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On March 4, 2013, a record 12 million Kenyans participated peacefully in the first elections since post-election violence broke out in 2007 and 2008. Despite some flaws in the electoral process, domestic and international election observers characterized the polls as mostly credible. The elections marked the first polls since the passage of a new constitution in August 2010, which introduced sweeping changes to the political system, including the creation of a devolved system of government that transfers authority from the national level to 47 newly-created counties and affirmative action for underrepresented groups. The Kenyan government and its citizens still face several political and logistical obstacles to implementing the constitution and transitioning to a more decentralized government.Though the constitution provides for a two-thirds gender balance at the national and subnational levels of government, the results did not come close to achieving this gender ratio at any level of government.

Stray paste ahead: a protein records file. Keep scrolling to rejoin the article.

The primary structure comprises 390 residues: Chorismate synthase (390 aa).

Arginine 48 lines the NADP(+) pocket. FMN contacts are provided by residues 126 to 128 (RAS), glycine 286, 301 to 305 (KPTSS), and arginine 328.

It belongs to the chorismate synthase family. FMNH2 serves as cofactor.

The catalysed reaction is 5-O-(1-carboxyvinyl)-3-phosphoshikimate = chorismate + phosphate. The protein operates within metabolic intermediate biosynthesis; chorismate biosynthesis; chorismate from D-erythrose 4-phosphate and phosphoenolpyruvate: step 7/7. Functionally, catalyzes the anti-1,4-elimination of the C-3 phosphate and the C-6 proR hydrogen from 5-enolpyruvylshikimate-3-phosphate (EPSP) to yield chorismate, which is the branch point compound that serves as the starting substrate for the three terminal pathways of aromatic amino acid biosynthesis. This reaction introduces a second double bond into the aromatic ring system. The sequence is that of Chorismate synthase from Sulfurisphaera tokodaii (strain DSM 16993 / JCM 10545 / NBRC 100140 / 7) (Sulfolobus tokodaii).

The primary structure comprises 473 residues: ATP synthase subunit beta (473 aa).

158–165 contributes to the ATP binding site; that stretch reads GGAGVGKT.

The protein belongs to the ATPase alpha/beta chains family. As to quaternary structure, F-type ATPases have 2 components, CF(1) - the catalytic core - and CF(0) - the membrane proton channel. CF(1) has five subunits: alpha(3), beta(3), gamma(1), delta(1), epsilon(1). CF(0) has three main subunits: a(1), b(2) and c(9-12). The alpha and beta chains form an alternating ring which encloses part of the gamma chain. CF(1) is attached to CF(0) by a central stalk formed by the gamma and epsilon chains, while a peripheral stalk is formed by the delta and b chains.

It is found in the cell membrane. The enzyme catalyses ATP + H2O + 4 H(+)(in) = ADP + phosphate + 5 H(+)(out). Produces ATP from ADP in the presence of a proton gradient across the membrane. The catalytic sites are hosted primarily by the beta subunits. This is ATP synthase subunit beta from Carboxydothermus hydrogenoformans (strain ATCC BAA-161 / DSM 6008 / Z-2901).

NDI has supported Kenyan efforts to strengthen democratic institutions and advance democratic reforms since 1993. NDI worked with political parties, women candidates, election observation groups, and youth during the 2013 elections. NDI continues to conduct research on citizen issues, build the capacity of political parties to address constituent concerns and work with devolved county branches, and strengthen women and youth leaders ability to run for office ahead of the 2017 elections.
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NDI's work upholds the idea that democracy is a human right – a principle enshrined in the Universal Declaration of Human Rights. But it's a human right that many around the world still struggle to attain. You can be part of the solution. Join the movement for democracy.